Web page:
Vikings’ Value Jumps 22 Percent On New Stadium
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MINNEAPOLIS (AP) — Thanks to its planned new stadium, the Minnesota Vikings saw its value increase 22 percent in the past year, according to Forbes magazine.
The magazine analysis for 2012, released Wednesday, found the jump in value for the Vikings franchise was the single largest in the league this year. The magazine said the Vikings are worth $975 million, up from $796 million in 2011.
The other team to secure financing for a new stadium, the San Francisco 49ers, had a 19 percent jump in value — the second largest in the league.
Forbes executive editor Mike Ozanian said that’s directly due to the teams’ stadium deals, and the expected spike in profits that will accompany them. Ozanian said he expects the value of both teams to rise even further when the stadiums open and expected profits are realized. The new Vikings stadium is scheduled to open in 2016.
“It’s safe to say that, conservatively, a team’s revenue is going to increase a minimum of $25 to $30 million a year when it opens a new stadium,” Ozanian said.
Forbes rankings put the Vikings at 22nd out of 32 NFL team in overall franchise value. In the 2011 rankings, the team was 28th.
A Vikings spokesman said the team had no comment on the rankings.
Minneapolis City Council President Barbara Johnson is pleased about the news.
“That’s what the Vikings were interested in, a better fan experience,” she said. “More restrooms, more places for concessions, more boxes and that increases the revenue and makes the franchise more valuable.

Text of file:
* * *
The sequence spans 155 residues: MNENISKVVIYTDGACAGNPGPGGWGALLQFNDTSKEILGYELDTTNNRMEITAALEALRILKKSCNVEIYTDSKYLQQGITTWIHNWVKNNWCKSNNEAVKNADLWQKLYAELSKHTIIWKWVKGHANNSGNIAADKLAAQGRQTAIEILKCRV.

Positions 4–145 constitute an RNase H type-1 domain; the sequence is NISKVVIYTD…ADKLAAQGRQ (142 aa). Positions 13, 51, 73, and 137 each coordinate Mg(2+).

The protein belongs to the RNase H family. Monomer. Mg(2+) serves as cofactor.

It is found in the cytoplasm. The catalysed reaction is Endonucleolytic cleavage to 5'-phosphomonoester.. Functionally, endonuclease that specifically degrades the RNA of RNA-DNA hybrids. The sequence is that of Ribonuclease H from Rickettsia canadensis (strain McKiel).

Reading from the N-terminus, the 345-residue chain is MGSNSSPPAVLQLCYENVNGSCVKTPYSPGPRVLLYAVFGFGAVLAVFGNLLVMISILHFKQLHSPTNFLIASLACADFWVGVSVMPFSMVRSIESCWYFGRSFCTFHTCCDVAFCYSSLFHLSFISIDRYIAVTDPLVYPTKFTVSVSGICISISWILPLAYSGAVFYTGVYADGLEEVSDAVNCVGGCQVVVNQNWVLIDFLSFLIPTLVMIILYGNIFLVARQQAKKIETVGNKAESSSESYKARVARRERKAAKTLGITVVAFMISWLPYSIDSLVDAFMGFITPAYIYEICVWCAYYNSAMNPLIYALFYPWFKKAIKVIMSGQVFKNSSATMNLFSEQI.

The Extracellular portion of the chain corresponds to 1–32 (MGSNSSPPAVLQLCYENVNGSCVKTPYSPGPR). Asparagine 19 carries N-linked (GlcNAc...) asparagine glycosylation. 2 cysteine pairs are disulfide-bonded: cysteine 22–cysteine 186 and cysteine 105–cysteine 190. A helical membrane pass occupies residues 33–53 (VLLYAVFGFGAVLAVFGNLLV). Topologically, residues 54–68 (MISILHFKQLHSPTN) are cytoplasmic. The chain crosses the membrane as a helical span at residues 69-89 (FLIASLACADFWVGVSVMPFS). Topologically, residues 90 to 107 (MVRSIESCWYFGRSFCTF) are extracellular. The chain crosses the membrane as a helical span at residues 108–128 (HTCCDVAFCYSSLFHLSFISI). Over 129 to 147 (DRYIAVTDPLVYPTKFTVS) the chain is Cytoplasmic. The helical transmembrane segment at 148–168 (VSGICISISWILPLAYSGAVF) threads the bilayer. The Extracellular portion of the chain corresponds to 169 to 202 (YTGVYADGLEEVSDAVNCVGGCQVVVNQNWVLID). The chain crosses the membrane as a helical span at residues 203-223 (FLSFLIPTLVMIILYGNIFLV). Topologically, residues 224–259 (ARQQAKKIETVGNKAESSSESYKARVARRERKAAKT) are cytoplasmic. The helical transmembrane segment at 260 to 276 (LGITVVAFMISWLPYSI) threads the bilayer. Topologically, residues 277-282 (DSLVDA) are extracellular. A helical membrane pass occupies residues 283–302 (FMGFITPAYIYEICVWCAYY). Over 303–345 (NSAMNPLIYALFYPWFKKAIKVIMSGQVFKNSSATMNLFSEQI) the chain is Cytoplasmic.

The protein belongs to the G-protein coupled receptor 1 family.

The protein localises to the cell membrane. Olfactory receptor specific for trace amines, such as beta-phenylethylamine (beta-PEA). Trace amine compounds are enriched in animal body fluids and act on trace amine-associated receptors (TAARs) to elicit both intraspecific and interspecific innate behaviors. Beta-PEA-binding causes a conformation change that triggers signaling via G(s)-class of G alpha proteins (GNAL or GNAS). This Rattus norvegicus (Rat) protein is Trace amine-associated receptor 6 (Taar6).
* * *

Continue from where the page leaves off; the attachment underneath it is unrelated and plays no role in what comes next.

“We heard that during the Vikings stadium discussion people from all over the region come to see the Vikings play. They stay in our hotels; eat at our restaurants. And the desirability of the franchise I think is really important to keeping that strength going of visitors coming to our city.”
New Jersey businessman Zygi Wilf led the ownership group that bought the Vikings for $600 million in 2006. He immediately started pursuing taxpayer help to build a replacement for the Metrodome, an aging facility that made it difficult for the team to match the game-day profits of other NFL franchises.
A partnership between the team, the state of Minnesota and the city of Minneapolis finally came together earlier this year. Construction is to start in 2013 on a $975 million stadium — coincidentally equal to the team’s estimated 2012 value — that’s funded by a $348 million contribution from the state, $150 million from the city and $477 million from the Vikings. Much of the team’s contribution is likely to come from stadium-related profits and an NFL contribution.
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